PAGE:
Update: You can read a follow-up post about the Anthologize project and process here.
As Head of Web & New Media, I'm always looking for ways we can engage visitors with our papers, photographs, film, and other intriguing items that make up the Smithsonian Archives. We've experimented with sending our collections out to big online communities, like the Flickr Commons, and we'll be working with another partner in the near future to do the same (announcement forthcoming). As I was searching out new outreach ideas, I saw a blog post about OneWeek | One Tool, a summer institute which brings together 12 people with diverse backgrounds, to build an open-source tool for humanities scholarship in a week. Or, as we were directed on our first day with Tom Scheinfeldt, Managing Director of the Center for History and New Media; build something useful. I applied, was accepted, and just came back yesterday from what I fondly refer to as “developer camp." I have that same lovely, ethereal feeling as one does when coming back from summer camp; a sense that my horizons expanded and I just may have grown a little wiser.
I will get into “what I learned this summer” in my next post, but today, I have the giddy pleasure of announcing what we referred to as “the tool,” Anthologize. Anthologize was hidden in a cloak of mystery, so it's even more delicious to make this announcement. Anthologize is a WordPress plugin that allows you to collect RSS feeds of blog posts, pictures, comments, etc (really any RSS feed), compile them into a single work, edit, amplify, and publish out as an eBook, PDF for print publishing, and TEI (an open XML format for storage and exchange). You can learn more about it here.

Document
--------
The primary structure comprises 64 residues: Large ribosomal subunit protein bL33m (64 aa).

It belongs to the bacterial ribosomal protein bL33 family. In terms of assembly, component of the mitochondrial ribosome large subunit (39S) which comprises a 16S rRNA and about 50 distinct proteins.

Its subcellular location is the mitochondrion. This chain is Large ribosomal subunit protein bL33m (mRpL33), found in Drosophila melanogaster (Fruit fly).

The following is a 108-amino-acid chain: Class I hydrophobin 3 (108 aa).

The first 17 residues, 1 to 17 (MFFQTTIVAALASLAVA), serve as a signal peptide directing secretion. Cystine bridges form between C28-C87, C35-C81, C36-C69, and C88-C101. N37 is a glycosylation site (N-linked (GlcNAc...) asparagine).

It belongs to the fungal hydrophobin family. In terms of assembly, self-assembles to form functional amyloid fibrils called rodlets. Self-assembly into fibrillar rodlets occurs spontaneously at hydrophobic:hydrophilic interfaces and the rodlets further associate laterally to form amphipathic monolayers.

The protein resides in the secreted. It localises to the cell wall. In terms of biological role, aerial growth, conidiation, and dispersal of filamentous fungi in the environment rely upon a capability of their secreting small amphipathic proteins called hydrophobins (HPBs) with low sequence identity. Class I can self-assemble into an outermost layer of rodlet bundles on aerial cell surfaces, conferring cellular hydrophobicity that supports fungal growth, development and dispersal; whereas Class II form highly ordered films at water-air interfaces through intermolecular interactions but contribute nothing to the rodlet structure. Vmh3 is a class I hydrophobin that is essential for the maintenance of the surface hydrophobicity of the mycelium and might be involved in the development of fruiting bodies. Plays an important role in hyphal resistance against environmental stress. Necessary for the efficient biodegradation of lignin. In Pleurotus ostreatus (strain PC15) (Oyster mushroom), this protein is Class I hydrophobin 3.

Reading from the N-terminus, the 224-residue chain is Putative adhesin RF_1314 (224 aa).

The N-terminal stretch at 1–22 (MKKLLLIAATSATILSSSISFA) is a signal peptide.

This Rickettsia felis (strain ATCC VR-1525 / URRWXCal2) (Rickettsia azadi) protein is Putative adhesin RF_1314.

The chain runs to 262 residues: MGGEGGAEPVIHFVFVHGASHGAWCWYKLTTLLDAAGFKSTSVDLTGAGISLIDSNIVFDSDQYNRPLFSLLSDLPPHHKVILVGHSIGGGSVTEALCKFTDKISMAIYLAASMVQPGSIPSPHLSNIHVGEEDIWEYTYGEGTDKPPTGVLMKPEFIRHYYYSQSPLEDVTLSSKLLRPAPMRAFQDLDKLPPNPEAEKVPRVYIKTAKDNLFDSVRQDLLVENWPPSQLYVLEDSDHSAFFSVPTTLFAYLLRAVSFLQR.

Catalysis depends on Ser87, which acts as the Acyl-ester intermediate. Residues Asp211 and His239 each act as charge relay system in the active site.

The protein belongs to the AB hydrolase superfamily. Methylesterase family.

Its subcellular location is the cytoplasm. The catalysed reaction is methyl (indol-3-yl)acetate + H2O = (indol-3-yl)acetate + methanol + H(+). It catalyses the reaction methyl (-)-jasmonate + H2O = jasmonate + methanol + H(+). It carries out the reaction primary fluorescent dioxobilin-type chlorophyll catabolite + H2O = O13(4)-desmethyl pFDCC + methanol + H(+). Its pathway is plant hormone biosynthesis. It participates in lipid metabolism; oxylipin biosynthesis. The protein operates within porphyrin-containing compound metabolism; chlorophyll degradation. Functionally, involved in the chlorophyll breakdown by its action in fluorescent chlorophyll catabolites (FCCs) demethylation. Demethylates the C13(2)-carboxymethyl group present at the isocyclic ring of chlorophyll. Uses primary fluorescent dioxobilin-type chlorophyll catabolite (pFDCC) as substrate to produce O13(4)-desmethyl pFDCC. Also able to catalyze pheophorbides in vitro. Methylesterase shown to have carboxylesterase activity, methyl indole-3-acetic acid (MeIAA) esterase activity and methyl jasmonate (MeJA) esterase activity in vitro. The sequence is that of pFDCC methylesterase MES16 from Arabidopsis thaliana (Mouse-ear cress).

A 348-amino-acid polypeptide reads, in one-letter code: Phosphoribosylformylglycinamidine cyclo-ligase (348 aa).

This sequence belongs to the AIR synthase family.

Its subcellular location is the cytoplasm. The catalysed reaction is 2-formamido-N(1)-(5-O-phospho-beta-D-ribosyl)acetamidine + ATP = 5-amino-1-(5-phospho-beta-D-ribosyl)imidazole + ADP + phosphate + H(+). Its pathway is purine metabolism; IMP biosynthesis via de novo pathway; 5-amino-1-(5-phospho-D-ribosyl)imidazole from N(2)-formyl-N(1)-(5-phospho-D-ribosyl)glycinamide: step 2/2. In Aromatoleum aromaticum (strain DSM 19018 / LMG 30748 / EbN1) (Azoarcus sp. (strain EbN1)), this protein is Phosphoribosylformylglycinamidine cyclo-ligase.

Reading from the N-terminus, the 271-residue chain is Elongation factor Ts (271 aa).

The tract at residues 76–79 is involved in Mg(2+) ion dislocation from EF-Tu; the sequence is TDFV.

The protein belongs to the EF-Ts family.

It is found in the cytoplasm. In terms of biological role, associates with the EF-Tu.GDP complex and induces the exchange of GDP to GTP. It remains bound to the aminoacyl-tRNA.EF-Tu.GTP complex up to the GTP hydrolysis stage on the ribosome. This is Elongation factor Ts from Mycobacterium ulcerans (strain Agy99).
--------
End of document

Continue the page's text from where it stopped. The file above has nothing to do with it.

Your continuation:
During the approximately 6 days we were together, one day was spent brainstorming and honing our ideas for the "tool." We ended up with five final ideas, all of which had compelling applications. Alas, we went with a blog to book tool, Anthologize, which I can imagine using in so many ways at the Smithsonian alone. You can see some of the ideas we came up with here, which run the gamut; from an academic scholar who wants to publish an anthology of her blog posts to a jewelry maker who wants to publish a catalog of his work. For the Archives, as we start publishing more “how to” posts, I could see us publishing a guide to caring for your home archives, or a compilation of some of the fun stories from the archives. I really do think that Anthologize will help us connect our collections and staff expertise to an even wider group of people who will be able to use them.
Enough about us. We'd like to hear about the anthologies you might make. Add a comment here or on the Anthologize website.